Actually, I have made one tiny change. You might have noticed that the title of this post says “Issue 16” rather than “Week 16.” That’s so I have the leeway to publish more than one declutter post a week, should I decide to plan on making that part of my speed-up plan.
Wondering what this is all about? (I think we’re all a bit confused by now.) Check out the introductory post.
Not only was this a great book to take with me to Utah, it’s also one of the books from my TBR list! The TBR List Declutter is working!
Shortly after my daughter was born, my in-laws came to visit us in California. While there, they drove to Yosemite National Park for a few days. When they got back, my spouse asked them what they’d seen while they were there.
“Everything,” his dad replied.
What he meant, of course, was everything they could see within a fifty-yard walk from their car.
On that trip, my in-laws were just the kind of national park tourists Abbey pities and despises. “So long as they are unwilling to crawl out of their cars they will not discover the treasures of the national parks and will never escape the stress and turmoil of those urban-suburban complexes which they had hoped, presumably, to leave behind for a while.” (52)
Abbey opines in 1968 that automobiles are ruining the parks by necessitating the construction of roads and parking lots and ruining the experience for the visitors by keeping them encapsulated in steel and separated from the very experiences they’ve come to experience. He proposes a solution: ban automobiles from the parks. Read More
Another week, another batch of titles!
I wonder if I should start posting ten titles twice a week to get through the list faster. I do feel like I have some momentum now, and I’m actually starting to read from my TBR, so maybe this project of mine is working. But I don’t want to be too hasty about implementing a plan that will increase my weekly workload unless I’m fairly confident I’ll be able to keep up with it. I’ll mull it over.
Wondering what this is all about? Check out the Introductory Post.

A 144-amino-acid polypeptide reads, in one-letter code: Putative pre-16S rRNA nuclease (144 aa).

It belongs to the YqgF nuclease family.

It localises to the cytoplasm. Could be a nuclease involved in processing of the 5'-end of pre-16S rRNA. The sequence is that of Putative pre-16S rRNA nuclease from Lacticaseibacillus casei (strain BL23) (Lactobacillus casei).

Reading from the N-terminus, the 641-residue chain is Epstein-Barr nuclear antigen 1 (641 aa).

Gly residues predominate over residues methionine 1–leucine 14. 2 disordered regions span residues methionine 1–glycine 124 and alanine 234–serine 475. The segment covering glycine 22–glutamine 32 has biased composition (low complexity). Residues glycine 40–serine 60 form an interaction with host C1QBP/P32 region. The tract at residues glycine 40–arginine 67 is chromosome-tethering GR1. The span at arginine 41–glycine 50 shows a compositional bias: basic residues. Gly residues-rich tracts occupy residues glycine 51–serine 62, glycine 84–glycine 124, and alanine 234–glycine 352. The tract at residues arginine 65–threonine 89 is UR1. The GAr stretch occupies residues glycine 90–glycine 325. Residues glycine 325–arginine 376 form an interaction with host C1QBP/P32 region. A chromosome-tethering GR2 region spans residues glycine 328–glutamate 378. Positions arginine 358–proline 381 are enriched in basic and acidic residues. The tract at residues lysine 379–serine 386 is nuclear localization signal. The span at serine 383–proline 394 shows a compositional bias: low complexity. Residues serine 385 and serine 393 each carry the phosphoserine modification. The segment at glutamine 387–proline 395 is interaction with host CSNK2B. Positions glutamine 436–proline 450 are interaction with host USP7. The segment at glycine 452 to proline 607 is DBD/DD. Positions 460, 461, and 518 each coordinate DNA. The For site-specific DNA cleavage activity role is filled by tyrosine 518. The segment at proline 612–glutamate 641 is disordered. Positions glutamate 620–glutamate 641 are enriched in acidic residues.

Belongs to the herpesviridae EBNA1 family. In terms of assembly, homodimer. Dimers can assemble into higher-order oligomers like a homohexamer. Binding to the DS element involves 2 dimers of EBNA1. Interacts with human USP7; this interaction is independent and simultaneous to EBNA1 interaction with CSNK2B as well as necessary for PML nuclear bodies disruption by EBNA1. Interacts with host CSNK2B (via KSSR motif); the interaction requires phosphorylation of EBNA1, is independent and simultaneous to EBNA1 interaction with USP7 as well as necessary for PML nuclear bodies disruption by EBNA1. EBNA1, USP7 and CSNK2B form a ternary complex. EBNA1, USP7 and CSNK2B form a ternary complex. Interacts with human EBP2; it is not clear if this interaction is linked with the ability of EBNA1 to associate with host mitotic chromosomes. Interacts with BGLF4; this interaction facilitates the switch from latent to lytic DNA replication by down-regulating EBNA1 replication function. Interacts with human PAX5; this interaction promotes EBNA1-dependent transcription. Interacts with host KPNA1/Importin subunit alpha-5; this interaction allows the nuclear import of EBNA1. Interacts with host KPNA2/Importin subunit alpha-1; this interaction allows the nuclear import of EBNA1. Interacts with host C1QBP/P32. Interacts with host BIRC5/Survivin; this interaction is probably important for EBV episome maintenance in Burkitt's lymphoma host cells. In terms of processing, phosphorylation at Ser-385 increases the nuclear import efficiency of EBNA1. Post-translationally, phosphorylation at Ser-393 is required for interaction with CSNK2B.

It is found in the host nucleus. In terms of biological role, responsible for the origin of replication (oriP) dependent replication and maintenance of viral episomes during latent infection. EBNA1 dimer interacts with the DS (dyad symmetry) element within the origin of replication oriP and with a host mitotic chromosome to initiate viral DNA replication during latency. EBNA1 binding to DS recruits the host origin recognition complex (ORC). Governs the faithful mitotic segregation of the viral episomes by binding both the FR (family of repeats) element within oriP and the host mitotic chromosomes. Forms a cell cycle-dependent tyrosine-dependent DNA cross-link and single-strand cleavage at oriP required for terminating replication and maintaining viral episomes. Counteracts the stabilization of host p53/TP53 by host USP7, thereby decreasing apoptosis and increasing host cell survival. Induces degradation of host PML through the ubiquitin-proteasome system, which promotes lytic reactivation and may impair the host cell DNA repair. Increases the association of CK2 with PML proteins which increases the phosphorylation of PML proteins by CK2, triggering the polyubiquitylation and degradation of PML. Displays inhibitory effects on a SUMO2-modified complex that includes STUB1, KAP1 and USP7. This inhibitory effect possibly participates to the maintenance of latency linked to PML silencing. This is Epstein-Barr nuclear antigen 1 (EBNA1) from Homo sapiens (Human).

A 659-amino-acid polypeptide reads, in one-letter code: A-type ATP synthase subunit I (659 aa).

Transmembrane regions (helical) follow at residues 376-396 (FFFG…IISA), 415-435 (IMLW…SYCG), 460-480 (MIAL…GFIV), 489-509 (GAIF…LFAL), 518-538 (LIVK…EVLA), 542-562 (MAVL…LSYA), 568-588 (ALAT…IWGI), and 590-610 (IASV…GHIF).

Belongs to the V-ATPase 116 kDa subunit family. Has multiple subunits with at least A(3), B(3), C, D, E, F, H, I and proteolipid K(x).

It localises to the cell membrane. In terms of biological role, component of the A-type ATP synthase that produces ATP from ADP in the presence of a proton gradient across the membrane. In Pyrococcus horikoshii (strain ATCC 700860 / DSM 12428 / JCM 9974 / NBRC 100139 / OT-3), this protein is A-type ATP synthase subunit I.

Titles 141-150: Read More
It’s been a long time (like, four years) since I published a recipe post. I used to publish them a lot, testing out new recipes and variations on old recipes and scarfing down the failures and successes alike, until I noticed a correlation between recipe blogging and the upward progression of the numbers on my bathroom scale, especially once we moved to the suburbs and my incidental physical activity decreased dramatically. So, I cooled my jets on food-related posts for a while.
Then when I was in Utah recently (yes, I’m mentioning Utah again, but it’s just a passing mention this time), I stumbled upon a simple skillet-to-oven way to cook chicken. When I got home, I modified it for the slow cooker and decided to share the results with the Internet. Read More
As I’ve mentioned a couple of times, my kids and I traveled to Utah early in September, and we had a fabulous time. The trip reminded me for the second time this year (the first was our visit to Joshua Tree National Park this past spring) how much I love the western United States and how much I love the desert especially. Next time I travel west, I hope to visit some or all of the five National Parks in Utah. I’ve been to Arches, but it bears a return trip, especially now that I’ve read Desert Solitaire by Edward Abbey.
But even staying in and near Salt Lake City, we had a blast. Some photos from our adventures, curated to remove anything unpleasant—like my son’s epic nosebleed and almost-very-bad head wound—because that’s what blogs are for:
Tracy Aviary, Salt Lake City:
Feeding sun conures.
Pretending I’m a tree for a toucan (thanks to my friend Elise for this photo).
Soldier Hollow Classic Sheepdog Championship, Midway, Utah:
Sheepdog Tess showing us how it’s done.
Petting a Eurasian eagle owl and dreaming of being a falconer.
Salt Lake City Public Library:
The view from the library roof.
Stairs that freak out my daughter.
The view from inside the library.
Praying mantis in the parking garage.
Quote in the bathroom.
Around Salt Lake City:
Transit tokens we saved for six years.
Animatronic red-kneed tarantula at Hogle Zoo.
Bacio gelato at Dolcetti Gelato.
Under the tabletop at Dolcetti Gelato.